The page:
26 Apr 2019
If you haven’t the foggiest notion of what Keto is, it’s not some party island off the coast of Greece. If it was, you could drink anything and probably would.
But no, Keto is a diet designed to put your body into a state of ketosis. Sounds painful, but it’s not.
So what can you actually drink while on Keto?
The Keto Diet drastically cuts your carbohydrate intake and turns your dining attention to healthy fats instead. This results in the aforementioned ketosis and, don’t worry, it’s a perfectly normal metabolic process with a rather nifty benefit.
A body starved of carbs has to look elsewhere for the energy it needs and it turns to stored fats, burning those instead. The result, if all goes well, is weight loss.
Drink your own bodyweight in water.
Yes, water, wonderful water; a fat-free, carb-free miracle drink. Drink it like it’s going out of fashion. Drink it like every stream and river could dry up tomorrow. Keep a sealed jug of it in the fridge and drink it chilled.
Another biggie with water: it’s surprisingly filling. Drink it before meals and you’ll eat less.
Yes, they are, but normal tea and coffee, not the heavily modified, artificially enhanced, super-charged varieties your local café might try to tempt you with. Plain tea and coffee with no sugar is fine if your sweet tooth can stomach it.
No surprises for guessing; it’s a bit fat negative. One small bottle of Coke can derail your ketosis for a whole day; a litre bottle will set your fat-burning back for an entire week.
But diet sodas must be okay, right? In a word, no. All those artificial sweeteners only serve to keep your sugar cravings top of mind.
Alcohol consumption is, naturally, a biggie if you plan to kick carbs to the curb.
So let’s start with what isn’t okay. One rum and coke contains about 39 carbs. Vodka and orange packs in about 28 carbs. Pop the lid on a Cruiser and you’re looking at nearly 40 carbs in one bottle.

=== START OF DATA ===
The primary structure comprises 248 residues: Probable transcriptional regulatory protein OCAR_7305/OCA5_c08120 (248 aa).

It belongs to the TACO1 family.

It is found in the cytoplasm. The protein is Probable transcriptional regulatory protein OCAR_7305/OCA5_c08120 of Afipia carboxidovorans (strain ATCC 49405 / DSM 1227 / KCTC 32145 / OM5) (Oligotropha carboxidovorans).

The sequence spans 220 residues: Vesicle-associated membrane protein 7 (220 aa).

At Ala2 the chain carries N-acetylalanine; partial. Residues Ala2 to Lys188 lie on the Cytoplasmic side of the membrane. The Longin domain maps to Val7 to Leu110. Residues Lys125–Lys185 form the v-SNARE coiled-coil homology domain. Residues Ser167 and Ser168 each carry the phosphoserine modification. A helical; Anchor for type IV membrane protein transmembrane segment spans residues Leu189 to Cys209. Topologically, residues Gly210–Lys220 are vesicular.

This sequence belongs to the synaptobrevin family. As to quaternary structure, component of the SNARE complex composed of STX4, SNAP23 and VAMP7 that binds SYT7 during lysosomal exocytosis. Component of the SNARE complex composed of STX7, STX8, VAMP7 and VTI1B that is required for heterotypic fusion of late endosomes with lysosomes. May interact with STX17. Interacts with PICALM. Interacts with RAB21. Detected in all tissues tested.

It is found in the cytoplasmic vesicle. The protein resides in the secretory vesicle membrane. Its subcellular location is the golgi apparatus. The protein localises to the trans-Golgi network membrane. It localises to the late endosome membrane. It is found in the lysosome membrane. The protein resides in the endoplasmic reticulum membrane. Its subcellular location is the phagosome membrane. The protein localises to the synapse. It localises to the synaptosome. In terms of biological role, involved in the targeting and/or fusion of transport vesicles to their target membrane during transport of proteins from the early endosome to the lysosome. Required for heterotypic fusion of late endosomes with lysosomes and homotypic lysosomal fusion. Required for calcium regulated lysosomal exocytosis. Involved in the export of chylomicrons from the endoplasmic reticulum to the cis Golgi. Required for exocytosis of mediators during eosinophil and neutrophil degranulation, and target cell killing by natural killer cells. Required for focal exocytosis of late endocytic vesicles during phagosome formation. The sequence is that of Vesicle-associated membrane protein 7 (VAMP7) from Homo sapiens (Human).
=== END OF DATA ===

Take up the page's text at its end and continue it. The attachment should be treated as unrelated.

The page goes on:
If you’re taking your Keto diet seriously, these sweet, but far from innocent drinks are clearly out. Your best bets are red or dry white wine, champagne and spirits with no carbs such as gin, whiskey and vodka; yes, sugar-filled orange is the culprit in that vodka and orange; in fact, all fruit juices are basically a Keto no-no.
Vodka and water anyone? Hmm, perhaps not.
What about beer? After all, it is an Aussie staple. While one bottle of beer won’t set you back as dramatically as a Cruiser, a single bottle of Corona contains 14 carbs and most of the known brands are in the 9 to 14 range.
If you have to drink beer on the Keto diet, maybe stick to light beers – around 2 to 4 carbs per small bottle. However, the last thing you want to do while drinking beer is keeping a carb count. So the occasional low-carb beer from time to time is probably going to be fine.
And let’s face facts: consuming too much alcohol isn’t a great idea at the best of times whether you’re dieting or not. The emotional and physical effects of alcohol’s addictive side effects are well documented and certainly, don’t need to be elaborated on here.
Oh, and be warned: if you’re on a low carb diet, it takes considerably less alcohol to get a bit sideways. So forget about normal tolerances and sip with a cautious eye on your faculties.
If this has whetted your appetite for all things health and fitness, it might be time for an exciting new career. As a personal trainer, you’ll be the go-to person on all things health and fitness and be highly rewarded for your knowledge and expertise.
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